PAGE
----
PictureThe anamorphic presentation of 12 Monkeys can be summed up in two words: very good. I was slightly concerned at the start, as the Universal logo looked a little worn, but as soon as the actual film started, I could see I was in for a visual treat.
The film contains many shades of black and grey and these are presented very well with the blacks being deep and rich and not showing any signs of artefacting. The grey buildings of the virus-ridden city are clear and look strangely beautiful in a nightmare-ish way. Skin tones, particularly on Willis' face as, are clear and realistic, especially considering that it is bloody, with many cuts, for most of the film. I saw no signs of bleeding in some of the more colourful moments in the film such as Plummer's mansion, indeed these were all displayed with a superb vibrancy. All in all, a superb transfer I am impressed.
Sound12 Monkeys at the time of its release had not only a Dolby soundtrack but also a DTS one. Wisely putting both soundtracks on the disc, 12 Monkeys was watched with the DTS soundtrack and then a couple of selected scenes with the 5.1 soundtrack.
This is one lively soundtrack. Dialogue is clear and throughout the film the speakers surrounding you come to life with ramblings from a mysterious tramp who gives Willis warnings and instructions for his mission. His dialogue travels through both the rear surrounds and becomes disorientating adding a creepy atmosphere to the proceedings. The carefully constructed sound effects come from behind you and then in he front left and right speakers, again creating a good atmosphere and improving what is already excellent film making.. A lot of care and attention went into the creation of the sound in the editing process and it is a pleasure to see the DVD presentation loses nothing from the cinema experience. The DTS soundtrack as per usual adds a bit more bass and is slightly louder, but from what my ears could tell, the Dolby Digital 5.1 soundtrack is equally effective.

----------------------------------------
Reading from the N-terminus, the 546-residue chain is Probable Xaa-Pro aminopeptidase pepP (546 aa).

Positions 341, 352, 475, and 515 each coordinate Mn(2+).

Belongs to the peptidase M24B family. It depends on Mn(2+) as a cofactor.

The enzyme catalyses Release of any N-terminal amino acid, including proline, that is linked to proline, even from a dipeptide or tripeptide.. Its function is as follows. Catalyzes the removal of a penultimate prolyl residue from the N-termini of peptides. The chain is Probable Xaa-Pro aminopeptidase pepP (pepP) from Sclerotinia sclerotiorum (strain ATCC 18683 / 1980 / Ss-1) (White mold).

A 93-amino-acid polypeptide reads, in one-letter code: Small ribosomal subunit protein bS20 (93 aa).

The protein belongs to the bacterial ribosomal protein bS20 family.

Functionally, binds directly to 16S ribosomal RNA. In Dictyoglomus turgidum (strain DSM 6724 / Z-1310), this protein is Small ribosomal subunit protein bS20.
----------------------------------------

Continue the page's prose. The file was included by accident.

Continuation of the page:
ExtrasThe extras for 12 Monkeys are presented on both discs, on disc one the only extra is 'The Future is History' timeline. This is a sort of alternative chapter index where you select a year and text written in Japanese tells you about that year and events in the film's timeline. It also allows you to jump to that particular scene. The year is in numerals so this can be used effectively but it's a shame it's only written in Japanese and not English as well. It is however fairly easy by the small screen grabs to work out what part of the film the time line covers.
Disc two is where the majority of the extras are housed. Firstly, we have some on screen text biographies of the three main stars and director again written in Japanese only along with brief interviews (around two minutes). The interviews are recorded in English and have Japanese subtitles. There is also a very brief featurette of around 5 minutes long which contains brief interviews and clips from the film. This featurette is possibly part of the electronic press kit issued around the time of the film's cinema release. Thirdly, we have the standard theatrical trailer that played cinemas. The final extra is 'The Hamster Factor' which is a full length documentary by Louis Pepe and Keith Fulton. The film chronicles the whole film making process of the film from the beginning right through to the night of the film's Premiere. What is unique about this documentary is that we get to all aspects of the film making process from beginning to end. What I liked most of the documentary is that the post production process was covered which includes the editing and even the preview audience scorings. This is unusual for a majority of DVD extras and makes a pleasant change from hastily constructed 'featurettes' which tend to turn up on most releases these days. The film is totally honest in all of the areas covered and leaves no stones unturned. 'The Hamster Factor' is an innovative example of documentary film making and I can see why it played Festivals across the world, because it is simply that good. It is this documentary alone that impressed me the most of the extras package and my scoring below reflects this.
Verdict12 Monkeys is a serious science fiction thriller with possibly the best performance of Bruce Willis' career. Along with The Fisher King and Time Bandits, Terry Gilliam's finest hour(s) The film can be safely considered as a classic of it's genre, so if you do not already own it, pick up this excellent double disc package from Japan. Believe me, you will not regret it.
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